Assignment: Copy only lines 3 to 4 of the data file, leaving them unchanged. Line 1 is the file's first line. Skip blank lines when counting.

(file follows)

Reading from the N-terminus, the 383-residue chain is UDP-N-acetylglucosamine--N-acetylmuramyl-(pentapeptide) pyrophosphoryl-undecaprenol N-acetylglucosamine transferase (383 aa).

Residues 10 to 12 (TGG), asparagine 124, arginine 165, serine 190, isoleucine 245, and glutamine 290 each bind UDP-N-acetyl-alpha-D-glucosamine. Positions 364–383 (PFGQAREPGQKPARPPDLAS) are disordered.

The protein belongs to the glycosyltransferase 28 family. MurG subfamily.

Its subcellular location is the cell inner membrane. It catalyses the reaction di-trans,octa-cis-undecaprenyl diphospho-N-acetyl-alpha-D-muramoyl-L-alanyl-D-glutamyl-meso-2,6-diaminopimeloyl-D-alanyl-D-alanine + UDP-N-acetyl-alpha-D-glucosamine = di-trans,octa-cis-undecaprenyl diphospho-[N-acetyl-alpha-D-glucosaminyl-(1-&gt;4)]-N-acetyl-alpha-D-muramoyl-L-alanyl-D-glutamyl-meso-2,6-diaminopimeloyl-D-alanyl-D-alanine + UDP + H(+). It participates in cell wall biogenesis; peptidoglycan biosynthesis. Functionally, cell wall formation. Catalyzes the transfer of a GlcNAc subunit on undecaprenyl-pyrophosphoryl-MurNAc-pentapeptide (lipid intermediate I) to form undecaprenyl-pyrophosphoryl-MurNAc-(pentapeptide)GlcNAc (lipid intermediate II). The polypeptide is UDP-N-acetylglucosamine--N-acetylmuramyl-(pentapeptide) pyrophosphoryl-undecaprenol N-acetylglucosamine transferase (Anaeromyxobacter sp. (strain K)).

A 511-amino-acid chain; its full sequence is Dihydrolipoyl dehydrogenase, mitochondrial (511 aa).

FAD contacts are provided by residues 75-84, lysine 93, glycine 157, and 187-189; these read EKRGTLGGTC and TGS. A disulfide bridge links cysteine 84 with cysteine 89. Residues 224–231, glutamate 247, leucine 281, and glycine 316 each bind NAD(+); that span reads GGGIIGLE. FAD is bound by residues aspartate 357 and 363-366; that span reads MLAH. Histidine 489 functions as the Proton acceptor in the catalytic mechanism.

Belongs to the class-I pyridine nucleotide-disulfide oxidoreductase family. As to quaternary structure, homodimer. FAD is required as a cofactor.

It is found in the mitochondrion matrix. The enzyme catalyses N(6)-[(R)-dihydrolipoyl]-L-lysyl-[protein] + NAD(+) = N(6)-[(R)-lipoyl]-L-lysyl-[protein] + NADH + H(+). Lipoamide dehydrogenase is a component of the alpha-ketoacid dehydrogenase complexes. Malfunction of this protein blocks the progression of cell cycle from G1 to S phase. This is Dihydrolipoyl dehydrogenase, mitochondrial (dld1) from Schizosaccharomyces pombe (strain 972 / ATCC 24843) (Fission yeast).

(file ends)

The protein belongs to the glycosyltransferase 28 family. MurG subfamily.

Its subcellular location is the cell inner membrane. It catalyses the reaction di-trans,octa-cis-undecaprenyl diphospho-N-acetyl-alpha-D-muramoyl-L-alanyl-D-glutamyl-meso-2,6-diaminopimeloyl-D-alanyl-D-alanine + UDP-N-acetyl-alpha-D-glucosamine = di-trans,octa-cis-undecaprenyl diphospho-[N-acetyl-alpha-D-glucosaminyl-(1-&gt;4)]-N-acetyl-alpha-D-muramoyl-L-alanyl-D-glutamyl-meso-2,6-diaminopimeloyl-D-alanyl-D-alanine + UDP + H(+). It participates in cell wall biogenesis; peptidoglycan biosynthesis. Functionally, cell wall formation. Catalyzes the transfer of a GlcNAc subunit on undecaprenyl-pyrophosphoryl-MurNAc-pentapeptide (lipid intermediate I) to form undecaprenyl-pyrophosphoryl-MurNAc-(pentapeptide)GlcNAc (lipid intermediate II). The polypeptide is UDP-N-acetylglucosamine--N-acetylmuramyl-(pentapeptide) pyrophosphoryl-undecaprenol N-acetylglucosamine transferase (Anaeromyxobacter sp. (strain K)).